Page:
Talking Math

A successful math initiative used in some elementary schools will expand to some middle schools. Houston Public Radio's Capella Tucker reports some teachers in the Houston Independent School District will be trained in a different approach to teaching math.

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HISD math teacher Linh Hoang has a handful of students in front of her to demonstrate the Houston A-plus Math initiative.

"Now first of all can someone tell me what's that fancy math term that we can use when we refer to these letters. Vanessa. A variable. Variables. What is a variable. Jessica. A symbol for a variable. A symbol for a value. Good. Great."

The students and the teacher each have sectioned trays with colorful insects, lady bugs, grasshoppers and...

"Follow as I read it. Jack's collection two grasshoppers, twice as many ladybugs as grasshoppers, nine insects in all. What do you first gather from the problem?"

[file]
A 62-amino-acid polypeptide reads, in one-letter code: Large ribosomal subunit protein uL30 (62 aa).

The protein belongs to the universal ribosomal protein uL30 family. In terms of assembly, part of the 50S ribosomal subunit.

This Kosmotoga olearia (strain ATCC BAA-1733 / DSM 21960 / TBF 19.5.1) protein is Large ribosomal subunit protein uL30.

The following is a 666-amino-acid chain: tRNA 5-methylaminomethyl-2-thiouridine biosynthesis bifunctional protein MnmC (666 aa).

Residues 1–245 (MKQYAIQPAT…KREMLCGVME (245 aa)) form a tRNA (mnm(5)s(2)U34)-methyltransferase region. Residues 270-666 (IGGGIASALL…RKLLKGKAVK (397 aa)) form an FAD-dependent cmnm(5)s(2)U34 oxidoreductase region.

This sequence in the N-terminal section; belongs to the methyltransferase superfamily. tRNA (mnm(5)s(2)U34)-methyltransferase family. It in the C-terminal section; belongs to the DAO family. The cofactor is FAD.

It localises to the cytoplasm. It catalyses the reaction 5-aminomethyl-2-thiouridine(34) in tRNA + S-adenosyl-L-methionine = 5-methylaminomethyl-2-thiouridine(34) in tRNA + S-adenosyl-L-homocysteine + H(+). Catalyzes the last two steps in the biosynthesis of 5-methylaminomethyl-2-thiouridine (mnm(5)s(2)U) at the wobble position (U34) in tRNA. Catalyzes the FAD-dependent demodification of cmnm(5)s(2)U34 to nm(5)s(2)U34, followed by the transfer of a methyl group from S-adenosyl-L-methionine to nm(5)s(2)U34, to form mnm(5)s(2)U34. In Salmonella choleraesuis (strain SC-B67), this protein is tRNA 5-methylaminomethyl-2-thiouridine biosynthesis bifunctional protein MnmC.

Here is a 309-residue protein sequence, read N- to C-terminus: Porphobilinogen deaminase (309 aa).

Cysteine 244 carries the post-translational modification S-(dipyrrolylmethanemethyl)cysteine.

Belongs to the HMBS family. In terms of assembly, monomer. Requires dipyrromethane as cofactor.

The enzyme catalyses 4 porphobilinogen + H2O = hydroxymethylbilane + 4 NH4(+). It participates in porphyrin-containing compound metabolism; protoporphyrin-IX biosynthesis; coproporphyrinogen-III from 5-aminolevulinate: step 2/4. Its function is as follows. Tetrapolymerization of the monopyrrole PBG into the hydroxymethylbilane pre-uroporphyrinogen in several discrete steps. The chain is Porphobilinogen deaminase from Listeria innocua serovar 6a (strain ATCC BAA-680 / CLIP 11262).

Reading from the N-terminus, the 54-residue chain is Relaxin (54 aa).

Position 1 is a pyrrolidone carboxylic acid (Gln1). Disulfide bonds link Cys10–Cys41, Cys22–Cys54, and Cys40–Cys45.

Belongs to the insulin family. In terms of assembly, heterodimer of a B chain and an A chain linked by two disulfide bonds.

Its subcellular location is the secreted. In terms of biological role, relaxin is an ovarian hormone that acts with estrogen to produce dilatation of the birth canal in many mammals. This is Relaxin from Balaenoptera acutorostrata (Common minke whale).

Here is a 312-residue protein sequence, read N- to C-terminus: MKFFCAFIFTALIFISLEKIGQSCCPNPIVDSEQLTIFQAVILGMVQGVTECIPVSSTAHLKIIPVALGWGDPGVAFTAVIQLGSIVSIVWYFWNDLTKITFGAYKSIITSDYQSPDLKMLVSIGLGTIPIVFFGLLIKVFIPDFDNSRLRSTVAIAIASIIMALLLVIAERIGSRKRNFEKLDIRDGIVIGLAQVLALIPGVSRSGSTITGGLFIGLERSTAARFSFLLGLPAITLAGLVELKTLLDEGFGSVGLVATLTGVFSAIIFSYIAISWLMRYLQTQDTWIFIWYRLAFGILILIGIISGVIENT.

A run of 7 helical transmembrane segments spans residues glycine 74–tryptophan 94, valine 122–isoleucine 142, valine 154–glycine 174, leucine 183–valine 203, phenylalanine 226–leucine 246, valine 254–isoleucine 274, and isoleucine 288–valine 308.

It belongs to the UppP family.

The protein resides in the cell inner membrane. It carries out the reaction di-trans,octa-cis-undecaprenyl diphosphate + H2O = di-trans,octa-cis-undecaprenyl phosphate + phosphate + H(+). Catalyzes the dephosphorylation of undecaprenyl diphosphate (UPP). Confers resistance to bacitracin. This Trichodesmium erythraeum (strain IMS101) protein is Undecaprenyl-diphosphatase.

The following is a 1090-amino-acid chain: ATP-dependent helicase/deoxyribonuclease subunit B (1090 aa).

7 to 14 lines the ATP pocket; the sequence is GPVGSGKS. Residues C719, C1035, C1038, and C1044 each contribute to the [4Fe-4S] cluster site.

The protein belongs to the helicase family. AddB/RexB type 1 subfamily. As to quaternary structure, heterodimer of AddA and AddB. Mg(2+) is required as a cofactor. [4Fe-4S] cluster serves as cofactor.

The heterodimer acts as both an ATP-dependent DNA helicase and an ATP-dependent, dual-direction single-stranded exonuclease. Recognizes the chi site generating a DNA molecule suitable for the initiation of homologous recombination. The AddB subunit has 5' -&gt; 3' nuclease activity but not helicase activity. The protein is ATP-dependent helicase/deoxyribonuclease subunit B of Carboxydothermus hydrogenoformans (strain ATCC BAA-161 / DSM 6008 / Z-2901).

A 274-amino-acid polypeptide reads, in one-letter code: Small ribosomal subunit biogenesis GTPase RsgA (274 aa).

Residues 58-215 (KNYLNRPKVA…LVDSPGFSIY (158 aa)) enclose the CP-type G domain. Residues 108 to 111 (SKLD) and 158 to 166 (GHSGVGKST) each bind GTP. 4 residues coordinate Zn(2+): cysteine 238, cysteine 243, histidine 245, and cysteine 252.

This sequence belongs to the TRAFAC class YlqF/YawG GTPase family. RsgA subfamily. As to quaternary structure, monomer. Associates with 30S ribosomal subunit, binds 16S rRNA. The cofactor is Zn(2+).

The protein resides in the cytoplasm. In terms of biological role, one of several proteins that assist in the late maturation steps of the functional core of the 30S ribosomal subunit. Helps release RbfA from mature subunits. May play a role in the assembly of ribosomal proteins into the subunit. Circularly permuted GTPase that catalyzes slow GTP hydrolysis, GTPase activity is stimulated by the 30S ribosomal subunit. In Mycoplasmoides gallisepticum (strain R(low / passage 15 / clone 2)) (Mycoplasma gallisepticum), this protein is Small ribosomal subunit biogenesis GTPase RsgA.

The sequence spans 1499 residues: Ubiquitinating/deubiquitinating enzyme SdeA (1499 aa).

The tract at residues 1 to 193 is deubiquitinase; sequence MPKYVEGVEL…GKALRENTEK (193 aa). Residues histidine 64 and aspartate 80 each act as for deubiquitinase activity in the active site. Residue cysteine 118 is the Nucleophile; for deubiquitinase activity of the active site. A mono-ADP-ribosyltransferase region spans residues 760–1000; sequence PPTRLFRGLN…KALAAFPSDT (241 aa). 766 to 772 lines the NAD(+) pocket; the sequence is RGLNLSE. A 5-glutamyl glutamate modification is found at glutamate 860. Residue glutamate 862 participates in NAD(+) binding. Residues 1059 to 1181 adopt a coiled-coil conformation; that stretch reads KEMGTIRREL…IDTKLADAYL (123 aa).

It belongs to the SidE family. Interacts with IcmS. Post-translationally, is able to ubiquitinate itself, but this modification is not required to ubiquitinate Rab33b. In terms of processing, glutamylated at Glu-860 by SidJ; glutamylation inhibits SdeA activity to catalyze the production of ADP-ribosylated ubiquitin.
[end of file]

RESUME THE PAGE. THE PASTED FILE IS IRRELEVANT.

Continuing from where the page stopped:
Hoang and the students then talk through the problem, dividing up their insects. All that information is plugged into several algebric equations. Houston A-plus Executive Director Michele Pola says that's the idea behind the K-5 Math initiative.

"The goal of these teaching strategies is to move beyond rote memorization of time tables, for example, the emphasis is on helping students see the relationships between numbers, both hands on problems and through thinking and talking through their answers."

The program has been around in elementary schools and now with the support of ExxonMobile it's expanding to several middle schools in HISD. ExxonMobil Foundation President Geral McElvy says the need for such approaches to math teaching is evident.

"Now recent studies have shown there's been erosion in the educational competitiveness of students in the U.S. in math and science. When our graduating 12th graders, and this is across the country, are measured are measured against 21 other industrialized countries, they scored below the average in the areas of math and science."

The math initiative has provided results in the elementary schools. For the nearly two dozen schools that have had the program, students who met state standards in math have grown from 47 percent in 2003 to 66 percent in 2006. Capella Tucker, Houston Public Radio News.

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